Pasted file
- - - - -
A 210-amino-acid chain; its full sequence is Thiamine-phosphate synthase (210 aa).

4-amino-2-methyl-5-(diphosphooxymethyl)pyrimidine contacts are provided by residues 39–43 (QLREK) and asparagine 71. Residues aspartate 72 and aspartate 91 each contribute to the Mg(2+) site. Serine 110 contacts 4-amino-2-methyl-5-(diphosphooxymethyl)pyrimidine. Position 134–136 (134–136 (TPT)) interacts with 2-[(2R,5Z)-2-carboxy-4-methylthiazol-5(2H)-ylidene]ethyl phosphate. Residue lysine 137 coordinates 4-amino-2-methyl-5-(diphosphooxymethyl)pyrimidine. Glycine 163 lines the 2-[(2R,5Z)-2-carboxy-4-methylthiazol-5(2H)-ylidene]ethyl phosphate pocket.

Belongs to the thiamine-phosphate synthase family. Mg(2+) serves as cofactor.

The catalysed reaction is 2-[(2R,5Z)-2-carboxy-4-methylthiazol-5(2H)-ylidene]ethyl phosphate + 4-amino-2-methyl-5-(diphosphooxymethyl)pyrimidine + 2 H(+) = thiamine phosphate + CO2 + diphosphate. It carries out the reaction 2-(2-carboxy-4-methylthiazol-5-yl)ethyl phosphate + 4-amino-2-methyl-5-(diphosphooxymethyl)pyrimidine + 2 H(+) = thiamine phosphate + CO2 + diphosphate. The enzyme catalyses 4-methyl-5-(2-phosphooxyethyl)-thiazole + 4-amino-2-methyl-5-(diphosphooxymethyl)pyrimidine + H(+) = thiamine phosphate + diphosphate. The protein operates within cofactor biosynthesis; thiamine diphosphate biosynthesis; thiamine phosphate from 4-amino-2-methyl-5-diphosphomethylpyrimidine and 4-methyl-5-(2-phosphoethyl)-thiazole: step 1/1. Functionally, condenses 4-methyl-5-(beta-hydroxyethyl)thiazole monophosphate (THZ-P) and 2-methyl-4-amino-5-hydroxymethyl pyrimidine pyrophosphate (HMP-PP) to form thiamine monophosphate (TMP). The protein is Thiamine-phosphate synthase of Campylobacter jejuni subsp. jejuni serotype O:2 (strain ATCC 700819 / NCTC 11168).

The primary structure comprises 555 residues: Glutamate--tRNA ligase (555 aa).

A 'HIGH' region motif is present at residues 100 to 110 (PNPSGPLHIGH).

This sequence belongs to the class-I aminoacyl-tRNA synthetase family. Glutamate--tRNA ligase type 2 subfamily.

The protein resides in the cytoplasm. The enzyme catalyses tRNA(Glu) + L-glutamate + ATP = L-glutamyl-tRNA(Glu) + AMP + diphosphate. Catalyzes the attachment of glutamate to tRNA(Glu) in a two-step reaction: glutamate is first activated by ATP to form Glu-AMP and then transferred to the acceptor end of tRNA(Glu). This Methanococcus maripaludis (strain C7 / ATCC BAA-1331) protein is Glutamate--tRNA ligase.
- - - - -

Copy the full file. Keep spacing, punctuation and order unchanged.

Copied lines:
A 210-amino-acid chain; its full sequence is Thiamine-phosphate synthase (210 aa).

4-amino-2-methyl-5-(diphosphooxymethyl)pyrimidine contacts are provided by residues 39–43 (QLREK) and asparagine 71. Residues aspartate 72 and aspartate 91 each contribute to the Mg(2+) site. Serine 110 contacts 4-amino-2-methyl-5-(diphosphooxymethyl)pyrimidine. Position 134–136 (134–136 (TPT)) interacts with 2-[(2R,5Z)-2-carboxy-4-methylthiazol-5(2H)-ylidene]ethyl phosphate. Residue lysine 137 coordinates 4-amino-2-methyl-5-(diphosphooxymethyl)pyrimidine. Glycine 163 lines the 2-[(2R,5Z)-2-carboxy-4-methylthiazol-5(2H)-ylidene]ethyl phosphate pocket.

Belongs to the thiamine-phosphate synthase family. Mg(2+) serves as cofactor.

The catalysed reaction is 2-[(2R,5Z)-2-carboxy-4-methylthiazol-5(2H)-ylidene]ethyl phosphate + 4-amino-2-methyl-5-(diphosphooxymethyl)pyrimidine + 2 H(+) = thiamine phosphate + CO2 + diphosphate. It carries out the reaction 2-(2-carboxy-4-methylthiazol-5-yl)ethyl phosphate + 4-amino-2-methyl-5-(diphosphooxymethyl)pyrimidine + 2 H(+) = thiamine phosphate + CO2 + diphosphate. The enzyme catalyses 4-methyl-5-(2-phosphooxyethyl)-thiazole + 4-amino-2-methyl-5-(diphosphooxymethyl)pyrimidine + H(+) = thiamine phosphate + diphosphate. The protein operates within cofactor biosynthesis; thiamine diphosphate biosynthesis; thiamine phosphate from 4-amino-2-methyl-5-diphosphomethylpyrimidine and 4-methyl-5-(2-phosphoethyl)-thiazole: step 1/1. Functionally, condenses 4-methyl-5-(beta-hydroxyethyl)thiazole monophosphate (THZ-P) and 2-methyl-4-amino-5-hydroxymethyl pyrimidine pyrophosphate (HMP-PP) to form thiamine monophosphate (TMP). The protein is Thiamine-phosphate synthase of Campylobacter jejuni subsp. jejuni serotype O:2 (strain ATCC 700819 / NCTC 11168).

The primary structure comprises 555 residues: Glutamate--tRNA ligase (555 aa).

A 'HIGH' region motif is present at residues 100 to 110 (PNPSGPLHIGH).

This sequence belongs to the class-I aminoacyl-tRNA synthetase family. Glutamate--tRNA ligase type 2 subfamily.

The protein resides in the cytoplasm. The enzyme catalyses tRNA(Glu) + L-glutamate + ATP = L-glutamyl-tRNA(Glu) + AMP + diphosphate. Catalyzes the attachment of glutamate to tRNA(Glu) in a two-step reaction: glutamate is first activated by ATP to form Glu-AMP and then transferred to the acceptor end of tRNA(Glu). This Methanococcus maripaludis (strain C7 / ATCC BAA-1331) protein is Glutamate--tRNA ligase.